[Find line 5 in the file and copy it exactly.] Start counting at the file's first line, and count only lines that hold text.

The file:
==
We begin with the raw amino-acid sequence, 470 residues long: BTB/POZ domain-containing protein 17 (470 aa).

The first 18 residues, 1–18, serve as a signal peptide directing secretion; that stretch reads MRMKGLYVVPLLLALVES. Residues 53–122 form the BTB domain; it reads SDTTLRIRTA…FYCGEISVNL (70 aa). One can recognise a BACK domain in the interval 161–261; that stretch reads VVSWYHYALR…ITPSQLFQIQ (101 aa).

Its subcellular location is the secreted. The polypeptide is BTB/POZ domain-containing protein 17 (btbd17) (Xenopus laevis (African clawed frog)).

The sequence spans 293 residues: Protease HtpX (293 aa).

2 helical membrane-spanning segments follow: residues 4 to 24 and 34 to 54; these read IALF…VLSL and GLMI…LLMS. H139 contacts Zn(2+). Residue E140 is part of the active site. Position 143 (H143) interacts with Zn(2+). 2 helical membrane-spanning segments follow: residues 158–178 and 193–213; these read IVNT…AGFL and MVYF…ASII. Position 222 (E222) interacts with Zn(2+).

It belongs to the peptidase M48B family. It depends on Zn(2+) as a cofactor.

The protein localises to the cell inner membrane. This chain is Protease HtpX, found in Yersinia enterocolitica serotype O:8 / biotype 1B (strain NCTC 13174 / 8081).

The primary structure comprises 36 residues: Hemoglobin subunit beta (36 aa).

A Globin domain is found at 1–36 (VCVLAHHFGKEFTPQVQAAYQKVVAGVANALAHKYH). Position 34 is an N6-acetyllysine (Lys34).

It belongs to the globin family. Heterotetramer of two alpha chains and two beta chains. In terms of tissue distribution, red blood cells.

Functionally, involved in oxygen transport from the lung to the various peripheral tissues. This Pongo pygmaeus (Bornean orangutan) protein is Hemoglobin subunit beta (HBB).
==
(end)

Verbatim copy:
2 helical membrane-spanning segments follow: residues 4 to 24 and 34 to 54; these read IALF…VLSL and GLMI…LLMS. H139 contacts Zn(2+). Residue E140 is part of the active site. Position 143 (H143) interacts with Zn(2+). 2 helical membrane-spanning segments follow: residues 158–178 and 193–213; these read IVNT…AGFL and MVYF…ASII. Position 222 (E222) interacts with Zn(2+).